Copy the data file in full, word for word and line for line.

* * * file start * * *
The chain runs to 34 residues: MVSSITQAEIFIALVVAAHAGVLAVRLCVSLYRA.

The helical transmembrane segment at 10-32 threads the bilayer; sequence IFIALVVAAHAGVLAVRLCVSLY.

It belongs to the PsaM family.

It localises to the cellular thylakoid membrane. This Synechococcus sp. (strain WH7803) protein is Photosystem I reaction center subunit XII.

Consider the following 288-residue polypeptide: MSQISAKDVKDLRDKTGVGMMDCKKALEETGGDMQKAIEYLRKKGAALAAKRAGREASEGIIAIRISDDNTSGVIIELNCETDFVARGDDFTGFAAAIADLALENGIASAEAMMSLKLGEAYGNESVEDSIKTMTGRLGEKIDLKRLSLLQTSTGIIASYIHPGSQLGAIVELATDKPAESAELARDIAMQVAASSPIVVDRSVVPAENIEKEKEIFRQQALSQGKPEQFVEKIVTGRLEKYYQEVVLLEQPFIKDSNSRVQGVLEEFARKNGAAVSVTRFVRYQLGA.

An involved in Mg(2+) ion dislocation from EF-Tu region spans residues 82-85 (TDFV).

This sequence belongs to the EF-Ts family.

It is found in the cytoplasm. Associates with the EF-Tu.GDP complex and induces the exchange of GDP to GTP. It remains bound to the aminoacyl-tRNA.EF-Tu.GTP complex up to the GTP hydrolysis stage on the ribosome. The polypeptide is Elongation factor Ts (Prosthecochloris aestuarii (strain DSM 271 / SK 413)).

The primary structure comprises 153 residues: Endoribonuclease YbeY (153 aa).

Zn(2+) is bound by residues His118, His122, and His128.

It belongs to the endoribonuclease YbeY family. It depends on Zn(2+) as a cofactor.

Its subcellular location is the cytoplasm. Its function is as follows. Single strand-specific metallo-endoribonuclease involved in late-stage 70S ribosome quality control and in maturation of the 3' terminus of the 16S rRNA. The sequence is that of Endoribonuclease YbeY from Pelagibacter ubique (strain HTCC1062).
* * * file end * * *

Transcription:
The chain runs to 34 residues: MVSSITQAEIFIALVVAAHAGVLAVRLCVSLYRA.

The helical transmembrane segment at 10-32 threads the bilayer; sequence IFIALVVAAHAGVLAVRLCVSLY.

It belongs to the PsaM family.

It localises to the cellular thylakoid membrane. This Synechococcus sp. (strain WH7803) protein is Photosystem I reaction center subunit XII.

Consider the following 288-residue polypeptide: MSQISAKDVKDLRDKTGVGMMDCKKALEETGGDMQKAIEYLRKKGAALAAKRAGREASEGIIAIRISDDNTSGVIIELNCETDFVARGDDFTGFAAAIADLALENGIASAEAMMSLKLGEAYGNESVEDSIKTMTGRLGEKIDLKRLSLLQTSTGIIASYIHPGSQLGAIVELATDKPAESAELARDIAMQVAASSPIVVDRSVVPAENIEKEKEIFRQQALSQGKPEQFVEKIVTGRLEKYYQEVVLLEQPFIKDSNSRVQGVLEEFARKNGAAVSVTRFVRYQLGA.

An involved in Mg(2+) ion dislocation from EF-Tu region spans residues 82-85 (TDFV).

This sequence belongs to the EF-Ts family.

It is found in the cytoplasm. Associates with the EF-Tu.GDP complex and induces the exchange of GDP to GTP. It remains bound to the aminoacyl-tRNA.EF-Tu.GTP complex up to the GTP hydrolysis stage on the ribosome. The polypeptide is Elongation factor Ts (Prosthecochloris aestuarii (strain DSM 271 / SK 413)).

The primary structure comprises 153 residues: Endoribonuclease YbeY (153 aa).

Zn(2+) is bound by residues His118, His122, and His128.

It belongs to the endoribonuclease YbeY family. It depends on Zn(2+) as a cofactor.

Its subcellular location is the cytoplasm. Its function is as follows. Single strand-specific metallo-endoribonuclease involved in late-stage 70S ribosome quality control and in maturation of the 3' terminus of the 16S rRNA. The sequence is that of Endoribonuclease YbeY from Pelagibacter ubique (strain HTCC1062).